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Oracle's Prescription for Pharma Contact Centers
Oracle connects its Siebel Contact Center application to its Oracle Adverse Event Reporting System, targeting pharmaceutical companies.
Posted Oct 10, 2007
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Software conglomerate Oracle Corp. has added a vertical-specific solution to its contact center options for the pharmaceutical industry. The Siebel Contact Center Integration Pack (CCIP) for Oracle Adverse Event Reporting System (AERS), available now, is designed to aid the capture, reporting, and management of adverse events and product complaints, a mission-critical effort in that sector. The CCIP is designed not only to help pharmaceutical companies streamline the handling of adverse events, but also to bolster data integrity. Oracle AERS is the company's solution for product-safety monitoring and compliance for the medical-device and pharmaceutical industries. The CCIP is the latest addition to the company's Oracle Application Integration Architecture (OAIA), a set of products that integrate proprietary, third-party, and custom applications, and leverages the Oracle Fusion Middleware services-oriented architecture (SOA) suite. "Siebel Contact Center Integration Pack for Oracle AERS seamlessly passes customer, product complaint and potential adverse event information from Siebel Contact Center to Oracle AERS, automatically escalating reports, as appropriate," says Neil de Crescenzo, group vice president of healthcare and life sciences at Oracle. "These capabilities drive faster event processing to help pharmaceutical and medical-device manufacturers promptly report accurate adverse event and complaint information to the appropriate safety and regulatory [groups] for further evaluation." The integration pack's closed-loop solution facilitates compliance and more effective management, according to de Crescenzo. "To help ensure product safety, [companies in this sector] are required by regulatory agencies to track and report potential product issues and adverse events both during clinical trials and after a product is introduced to the market," he says. "Rapid detection of events and issues is critical to safety and compliance. Pharmaceutical and medical device manufacturers receive [this] information...from many different channels. Without a closed-loop solution, information on potential product issues or adverse events coming into a contact center has to be collected and then re-entered into an organization's [AERS] -- a process that can be time-consuming and costly."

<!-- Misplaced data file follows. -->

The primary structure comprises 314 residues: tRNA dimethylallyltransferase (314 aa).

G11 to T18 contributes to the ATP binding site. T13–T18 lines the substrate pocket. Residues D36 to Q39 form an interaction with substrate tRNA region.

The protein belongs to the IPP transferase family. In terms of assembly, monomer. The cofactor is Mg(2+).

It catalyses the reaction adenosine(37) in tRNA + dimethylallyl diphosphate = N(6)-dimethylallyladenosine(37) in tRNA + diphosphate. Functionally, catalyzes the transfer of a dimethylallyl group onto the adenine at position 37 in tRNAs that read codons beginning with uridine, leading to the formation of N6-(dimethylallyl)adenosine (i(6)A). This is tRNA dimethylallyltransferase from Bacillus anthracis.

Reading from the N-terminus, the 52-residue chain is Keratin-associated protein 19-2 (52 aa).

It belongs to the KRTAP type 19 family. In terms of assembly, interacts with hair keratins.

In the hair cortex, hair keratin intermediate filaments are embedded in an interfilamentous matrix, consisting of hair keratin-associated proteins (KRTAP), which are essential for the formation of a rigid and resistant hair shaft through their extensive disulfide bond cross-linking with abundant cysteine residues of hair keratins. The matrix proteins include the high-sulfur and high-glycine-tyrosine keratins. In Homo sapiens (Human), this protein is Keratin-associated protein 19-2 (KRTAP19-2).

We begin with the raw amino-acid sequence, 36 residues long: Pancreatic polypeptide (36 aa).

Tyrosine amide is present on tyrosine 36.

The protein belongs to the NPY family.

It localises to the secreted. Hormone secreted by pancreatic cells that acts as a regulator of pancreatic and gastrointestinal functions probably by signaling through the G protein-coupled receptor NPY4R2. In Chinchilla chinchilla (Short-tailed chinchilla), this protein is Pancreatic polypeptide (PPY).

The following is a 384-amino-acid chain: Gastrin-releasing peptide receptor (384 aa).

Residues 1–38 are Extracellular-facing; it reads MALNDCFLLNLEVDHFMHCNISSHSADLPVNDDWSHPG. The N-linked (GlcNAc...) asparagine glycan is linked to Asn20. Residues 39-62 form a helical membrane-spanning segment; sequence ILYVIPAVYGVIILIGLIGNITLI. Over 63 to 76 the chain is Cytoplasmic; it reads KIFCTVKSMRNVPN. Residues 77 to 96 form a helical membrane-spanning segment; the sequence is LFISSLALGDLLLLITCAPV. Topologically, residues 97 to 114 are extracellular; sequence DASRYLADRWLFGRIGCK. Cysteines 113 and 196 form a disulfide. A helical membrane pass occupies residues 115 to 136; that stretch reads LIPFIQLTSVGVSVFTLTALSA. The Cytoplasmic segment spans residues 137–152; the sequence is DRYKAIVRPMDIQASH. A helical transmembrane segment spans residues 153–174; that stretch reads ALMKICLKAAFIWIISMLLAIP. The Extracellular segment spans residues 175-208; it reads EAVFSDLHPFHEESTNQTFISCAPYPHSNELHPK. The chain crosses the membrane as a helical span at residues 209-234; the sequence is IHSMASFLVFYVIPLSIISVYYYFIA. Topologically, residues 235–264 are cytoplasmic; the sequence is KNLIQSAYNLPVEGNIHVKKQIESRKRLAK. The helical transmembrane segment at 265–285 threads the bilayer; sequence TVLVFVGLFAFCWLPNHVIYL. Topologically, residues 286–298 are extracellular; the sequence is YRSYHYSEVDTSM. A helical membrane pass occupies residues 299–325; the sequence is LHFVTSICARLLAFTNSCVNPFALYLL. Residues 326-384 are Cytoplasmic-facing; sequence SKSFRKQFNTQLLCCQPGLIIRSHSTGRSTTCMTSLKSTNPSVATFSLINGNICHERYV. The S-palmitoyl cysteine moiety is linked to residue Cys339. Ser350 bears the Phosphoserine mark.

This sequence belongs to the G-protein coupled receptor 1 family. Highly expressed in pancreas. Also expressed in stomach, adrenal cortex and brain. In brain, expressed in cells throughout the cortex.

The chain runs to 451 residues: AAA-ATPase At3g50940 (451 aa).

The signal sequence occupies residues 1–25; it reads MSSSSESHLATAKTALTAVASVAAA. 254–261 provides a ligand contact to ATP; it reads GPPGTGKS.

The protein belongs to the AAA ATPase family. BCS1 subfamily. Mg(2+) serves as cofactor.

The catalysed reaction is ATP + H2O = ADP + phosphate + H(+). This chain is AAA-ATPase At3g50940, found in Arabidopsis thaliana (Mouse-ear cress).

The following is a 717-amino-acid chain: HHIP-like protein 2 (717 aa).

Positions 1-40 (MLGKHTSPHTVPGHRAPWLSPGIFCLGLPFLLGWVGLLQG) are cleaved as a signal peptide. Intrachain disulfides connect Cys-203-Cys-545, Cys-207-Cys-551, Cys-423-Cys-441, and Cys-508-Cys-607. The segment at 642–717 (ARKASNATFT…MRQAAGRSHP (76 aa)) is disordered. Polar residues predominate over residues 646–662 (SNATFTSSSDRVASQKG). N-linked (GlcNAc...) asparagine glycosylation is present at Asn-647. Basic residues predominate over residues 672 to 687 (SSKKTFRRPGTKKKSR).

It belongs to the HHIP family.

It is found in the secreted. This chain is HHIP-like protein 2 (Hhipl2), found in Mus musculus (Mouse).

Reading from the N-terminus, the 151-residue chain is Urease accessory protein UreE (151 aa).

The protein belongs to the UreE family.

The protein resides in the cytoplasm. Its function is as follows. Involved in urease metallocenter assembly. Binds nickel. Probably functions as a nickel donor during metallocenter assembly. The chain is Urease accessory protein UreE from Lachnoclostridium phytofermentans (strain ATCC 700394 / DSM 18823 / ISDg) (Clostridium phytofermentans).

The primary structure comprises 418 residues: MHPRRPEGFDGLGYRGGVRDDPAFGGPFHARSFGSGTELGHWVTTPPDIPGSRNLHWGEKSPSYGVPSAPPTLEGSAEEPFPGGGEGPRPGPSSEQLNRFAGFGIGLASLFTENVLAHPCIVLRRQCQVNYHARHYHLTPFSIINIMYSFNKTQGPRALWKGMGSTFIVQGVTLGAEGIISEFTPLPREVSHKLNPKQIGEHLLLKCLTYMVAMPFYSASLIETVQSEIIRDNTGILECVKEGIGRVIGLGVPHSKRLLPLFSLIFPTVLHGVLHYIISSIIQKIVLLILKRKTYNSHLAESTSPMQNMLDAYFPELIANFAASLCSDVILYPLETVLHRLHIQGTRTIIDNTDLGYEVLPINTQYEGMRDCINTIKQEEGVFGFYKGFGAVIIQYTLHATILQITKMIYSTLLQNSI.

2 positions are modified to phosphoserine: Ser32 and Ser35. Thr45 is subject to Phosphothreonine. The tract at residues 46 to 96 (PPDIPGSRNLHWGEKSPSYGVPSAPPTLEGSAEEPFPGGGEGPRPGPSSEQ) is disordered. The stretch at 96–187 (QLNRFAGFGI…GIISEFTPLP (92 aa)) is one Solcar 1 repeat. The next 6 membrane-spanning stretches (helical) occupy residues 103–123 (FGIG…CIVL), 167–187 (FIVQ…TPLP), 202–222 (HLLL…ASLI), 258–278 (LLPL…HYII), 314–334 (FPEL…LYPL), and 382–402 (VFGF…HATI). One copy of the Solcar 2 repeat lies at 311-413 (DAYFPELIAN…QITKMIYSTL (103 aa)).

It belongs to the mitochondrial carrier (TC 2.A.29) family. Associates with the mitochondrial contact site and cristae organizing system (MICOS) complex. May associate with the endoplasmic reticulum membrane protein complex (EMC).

In addition to its benefits in helping ensure public safety and reducing compliance expenses, the CCIP automatically loads event-related information from Siebel Contact Center into Oracle AERS and updates it to reflect changes, facilitating faster and more efficient reporting, de Crescenzo says. "The solution reduces duplicate data entry and provides life sciences organizations with complete, accurate, and synchronized information, helping to reduce costly conflict resolution and reconciliation." "Pharmaceutical and medical-device manufacturers are challenged to cost-effectively ensure compliance within an increasingly complex web of regulations, while working to improve overall operational efficiency and accelerate delivery of safe and effective products to market," says Eric Newmark, research manager at Health Industry Insights, an IDC company. "Automated adverse-event and product-complaint systems can facilitate faster and more efficient reporting, which, in turn, helps to ensure public safety, reduce organizational liability, and contain the cost of compliance." Related articles: Hospitals Are Ailing From Poor Switchboard Service With customer service playing an increasingly important role as a competitive differentiator in the healthcare industry, facilities must place greater emphasis on customer interactions. Healthcare Hunters Search from Scratch A new study says that, for consumers seeking health information online, relevance matters more than trust, and that search-engine optimization is a must for healthcare companies. A Healthy Diagnosis for E-Health The use of the Internet in healthcare services will benefit patients and healthcare providers alike--as soon as security concerns are addressed. Oracle Calls Up CRM and IP Telephony The company releases its first major offering of the IP contact center product from its Telephony@Work acquisition.
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